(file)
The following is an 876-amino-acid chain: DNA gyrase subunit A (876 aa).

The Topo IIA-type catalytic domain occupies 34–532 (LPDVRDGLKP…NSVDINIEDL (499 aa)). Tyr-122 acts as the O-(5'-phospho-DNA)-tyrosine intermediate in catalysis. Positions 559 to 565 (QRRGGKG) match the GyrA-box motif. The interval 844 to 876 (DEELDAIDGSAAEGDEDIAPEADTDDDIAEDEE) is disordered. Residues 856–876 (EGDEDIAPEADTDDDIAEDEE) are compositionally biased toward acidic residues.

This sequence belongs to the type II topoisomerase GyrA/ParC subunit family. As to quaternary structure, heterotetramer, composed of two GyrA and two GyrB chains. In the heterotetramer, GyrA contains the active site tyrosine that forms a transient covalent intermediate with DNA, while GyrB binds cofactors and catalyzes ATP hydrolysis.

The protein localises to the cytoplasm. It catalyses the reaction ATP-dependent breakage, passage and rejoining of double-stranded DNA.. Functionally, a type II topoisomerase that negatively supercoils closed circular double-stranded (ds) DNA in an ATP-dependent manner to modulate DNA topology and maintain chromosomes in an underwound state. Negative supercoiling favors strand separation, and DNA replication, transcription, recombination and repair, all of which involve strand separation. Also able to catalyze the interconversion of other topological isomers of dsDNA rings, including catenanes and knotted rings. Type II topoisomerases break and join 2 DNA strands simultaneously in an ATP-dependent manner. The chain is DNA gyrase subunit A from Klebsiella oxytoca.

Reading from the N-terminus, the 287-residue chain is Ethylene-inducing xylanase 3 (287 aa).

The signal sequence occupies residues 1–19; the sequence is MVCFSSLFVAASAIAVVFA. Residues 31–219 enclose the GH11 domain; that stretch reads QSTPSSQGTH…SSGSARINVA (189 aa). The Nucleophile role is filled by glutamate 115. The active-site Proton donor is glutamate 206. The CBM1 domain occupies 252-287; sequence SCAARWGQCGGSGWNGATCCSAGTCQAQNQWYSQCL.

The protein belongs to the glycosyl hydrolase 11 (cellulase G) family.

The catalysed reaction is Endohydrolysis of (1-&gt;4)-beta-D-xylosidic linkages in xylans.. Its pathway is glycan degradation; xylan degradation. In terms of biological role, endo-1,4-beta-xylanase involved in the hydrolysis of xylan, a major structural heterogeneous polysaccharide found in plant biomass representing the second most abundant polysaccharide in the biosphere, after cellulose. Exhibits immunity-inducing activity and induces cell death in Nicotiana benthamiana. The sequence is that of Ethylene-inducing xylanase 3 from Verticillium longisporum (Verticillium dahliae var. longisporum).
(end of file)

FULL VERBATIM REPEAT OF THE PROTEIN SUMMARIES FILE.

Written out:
The following is an 876-amino-acid chain: DNA gyrase subunit A (876 aa).

The Topo IIA-type catalytic domain occupies 34–532 (LPDVRDGLKP…NSVDINIEDL (499 aa)). Tyr-122 acts as the O-(5'-phospho-DNA)-tyrosine intermediate in catalysis. Positions 559 to 565 (QRRGGKG) match the GyrA-box motif. The interval 844 to 876 (DEELDAIDGSAAEGDEDIAPEADTDDDIAEDEE) is disordered. Residues 856–876 (EGDEDIAPEADTDDDIAEDEE) are compositionally biased toward acidic residues.

This sequence belongs to the type II topoisomerase GyrA/ParC subunit family. As to quaternary structure, heterotetramer, composed of two GyrA and two GyrB chains. In the heterotetramer, GyrA contains the active site tyrosine that forms a transient covalent intermediate with DNA, while GyrB binds cofactors and catalyzes ATP hydrolysis.

The protein localises to the cytoplasm. It catalyses the reaction ATP-dependent breakage, passage and rejoining of double-stranded DNA.. Functionally, a type II topoisomerase that negatively supercoils closed circular double-stranded (ds) DNA in an ATP-dependent manner to modulate DNA topology and maintain chromosomes in an underwound state. Negative supercoiling favors strand separation, and DNA replication, transcription, recombination and repair, all of which involve strand separation. Also able to catalyze the interconversion of other topological isomers of dsDNA rings, including catenanes and knotted rings. Type II topoisomerases break and join 2 DNA strands simultaneously in an ATP-dependent manner. The chain is DNA gyrase subunit A from Klebsiella oxytoca.

Reading from the N-terminus, the 287-residue chain is Ethylene-inducing xylanase 3 (287 aa).

The signal sequence occupies residues 1–19; the sequence is MVCFSSLFVAASAIAVVFA. Residues 31–219 enclose the GH11 domain; that stretch reads QSTPSSQGTH…SSGSARINVA (189 aa). The Nucleophile role is filled by glutamate 115. The active-site Proton donor is glutamate 206. The CBM1 domain occupies 252-287; sequence SCAARWGQCGGSGWNGATCCSAGTCQAQNQWYSQCL.

The protein belongs to the glycosyl hydrolase 11 (cellulase G) family.

The catalysed reaction is Endohydrolysis of (1-&gt;4)-beta-D-xylosidic linkages in xylans.. Its pathway is glycan degradation; xylan degradation. In terms of biological role, endo-1,4-beta-xylanase involved in the hydrolysis of xylan, a major structural heterogeneous polysaccharide found in plant biomass representing the second most abundant polysaccharide in the biosphere, after cellulose. Exhibits immunity-inducing activity and induces cell death in Nicotiana benthamiana. The sequence is that of Ethylene-inducing xylanase 3 from Verticillium longisporum (Verticillium dahliae var. longisporum).